Jun 06, 2014

Soybeans Surpass Iron Ore as Main Brazil Export thus far in 2014

Author: Michael Cordonnier/Soybean & Corn Advisor, Inc.

During the first five months of 2014, soybeans surpassed iron ore as the principal export from Brazil. According to the Agriculture and Livestock Confederation of Brazil (CAN), data from the Minister of Industrial Development and Exports (MDIC) indicates that during the first five months of the year, soybeans accounted for 13.9% of Brazil's exports while iron ore accounted for 13%. China is the main destination for both of Brazil's main exports – soybeans and iron ore.

Strong demand for soybeans from China and tight supplies in the U.S. has led to continued strong soybean exports from Brazil. The average price for the soybeans during the period fell 4.8%, but the volume increased 28% resulting in total receipts increasing 22%. Improvements in port operations and expanded port capacity have resulted in fewer delays at Brazilian ports and increased export volumes.

Exports of soybeans, soybean meal, and soybean oil from Brazil have steadily been increasing since the 1990's, but the export pace accelerated during the 2000's with increased demand from China. During the first five months of 2014, exports of soybeans, soybean meal, and soybean oil totaled US$ 15.53 billion or 17% of Brazil's total exports.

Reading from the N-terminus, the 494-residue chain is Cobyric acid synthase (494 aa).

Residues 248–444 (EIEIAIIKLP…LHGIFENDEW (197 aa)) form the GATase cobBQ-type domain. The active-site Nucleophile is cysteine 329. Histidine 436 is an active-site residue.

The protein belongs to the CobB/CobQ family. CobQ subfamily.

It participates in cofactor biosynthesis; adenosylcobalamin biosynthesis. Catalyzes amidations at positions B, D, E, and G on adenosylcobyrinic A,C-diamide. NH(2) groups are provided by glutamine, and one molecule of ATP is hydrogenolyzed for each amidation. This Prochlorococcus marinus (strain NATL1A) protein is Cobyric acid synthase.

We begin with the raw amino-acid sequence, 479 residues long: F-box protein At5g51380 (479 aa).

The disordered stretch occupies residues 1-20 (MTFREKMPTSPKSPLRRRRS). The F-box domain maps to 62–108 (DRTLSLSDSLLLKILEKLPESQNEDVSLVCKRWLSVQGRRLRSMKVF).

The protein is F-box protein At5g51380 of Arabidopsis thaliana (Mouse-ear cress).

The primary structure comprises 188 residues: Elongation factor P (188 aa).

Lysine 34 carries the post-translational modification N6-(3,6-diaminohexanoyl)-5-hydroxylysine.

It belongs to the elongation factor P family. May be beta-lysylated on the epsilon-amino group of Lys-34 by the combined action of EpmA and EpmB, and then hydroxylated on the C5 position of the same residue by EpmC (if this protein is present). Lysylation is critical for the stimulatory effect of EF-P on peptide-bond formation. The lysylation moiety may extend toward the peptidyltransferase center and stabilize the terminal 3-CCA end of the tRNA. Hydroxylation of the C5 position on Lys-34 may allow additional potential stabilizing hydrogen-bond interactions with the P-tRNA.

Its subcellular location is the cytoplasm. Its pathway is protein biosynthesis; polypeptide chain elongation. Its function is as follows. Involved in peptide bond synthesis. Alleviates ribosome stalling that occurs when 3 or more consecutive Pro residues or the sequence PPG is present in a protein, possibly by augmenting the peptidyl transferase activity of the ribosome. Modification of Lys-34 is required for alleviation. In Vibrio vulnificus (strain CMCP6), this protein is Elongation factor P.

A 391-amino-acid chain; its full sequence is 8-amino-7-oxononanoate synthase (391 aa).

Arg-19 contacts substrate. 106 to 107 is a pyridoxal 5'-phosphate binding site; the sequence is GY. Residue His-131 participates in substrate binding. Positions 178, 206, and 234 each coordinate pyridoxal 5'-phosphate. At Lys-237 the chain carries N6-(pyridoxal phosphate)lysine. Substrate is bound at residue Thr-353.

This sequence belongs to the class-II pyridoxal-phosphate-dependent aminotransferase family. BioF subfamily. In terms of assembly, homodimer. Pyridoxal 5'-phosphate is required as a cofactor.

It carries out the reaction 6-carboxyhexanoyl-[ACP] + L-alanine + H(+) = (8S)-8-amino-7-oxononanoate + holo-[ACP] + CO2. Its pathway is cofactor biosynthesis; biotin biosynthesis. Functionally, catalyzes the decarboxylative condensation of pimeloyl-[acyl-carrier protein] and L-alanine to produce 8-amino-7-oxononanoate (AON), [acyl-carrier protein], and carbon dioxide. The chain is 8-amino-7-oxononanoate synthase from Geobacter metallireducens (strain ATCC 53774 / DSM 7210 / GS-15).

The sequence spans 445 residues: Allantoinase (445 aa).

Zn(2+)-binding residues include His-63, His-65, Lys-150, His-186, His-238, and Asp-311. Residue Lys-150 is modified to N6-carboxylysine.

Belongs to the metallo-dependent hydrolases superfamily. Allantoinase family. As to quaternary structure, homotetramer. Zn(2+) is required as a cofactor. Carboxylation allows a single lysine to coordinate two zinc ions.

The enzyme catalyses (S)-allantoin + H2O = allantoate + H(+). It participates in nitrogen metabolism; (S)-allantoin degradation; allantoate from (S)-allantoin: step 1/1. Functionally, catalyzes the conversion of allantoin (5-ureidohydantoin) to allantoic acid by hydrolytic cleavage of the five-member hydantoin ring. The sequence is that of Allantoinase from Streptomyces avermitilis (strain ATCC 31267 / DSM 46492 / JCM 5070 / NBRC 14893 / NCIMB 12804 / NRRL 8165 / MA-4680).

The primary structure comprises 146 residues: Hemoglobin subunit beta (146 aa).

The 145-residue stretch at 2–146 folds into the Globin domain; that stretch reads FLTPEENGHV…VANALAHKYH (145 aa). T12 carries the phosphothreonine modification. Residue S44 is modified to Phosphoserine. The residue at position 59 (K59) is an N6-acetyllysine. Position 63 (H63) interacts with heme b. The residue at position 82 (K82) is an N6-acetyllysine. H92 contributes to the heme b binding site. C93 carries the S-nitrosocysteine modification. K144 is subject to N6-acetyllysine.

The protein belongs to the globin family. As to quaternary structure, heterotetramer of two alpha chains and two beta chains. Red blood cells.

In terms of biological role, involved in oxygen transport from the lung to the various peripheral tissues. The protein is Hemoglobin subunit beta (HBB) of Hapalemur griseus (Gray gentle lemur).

In addition to the soybeans and soybean meal, three other agricultural products registered big increases in exports during the period including: leather and skins (+24%), beef (+14%), and cellulose (+7%). These five products accounted for US$ 20.77 billion or 23% of Brazil's total exports during the period. CAN also indicated that there has been an increase of 46% in live cattle exports as well during the period.

In contrast to soybeans, corn exports registered a decline during the first five months of 2014. Corn exports during the period fell 35% with the average price declining 29% resulting in total receipts from corn exports falling 54%.

The receipts from Brazil's sugar exports have declined 23% thus far in 2014 as a result of depressed sugar prices. Brazil accounts for 50% of the world's sugar exports and excess sugar supplies during the last four years have pressured sugar prices. Brazil's exports of sugar to the European Union, Africa, and the Middle East have decline in recent years while exports of sugar to China have increased.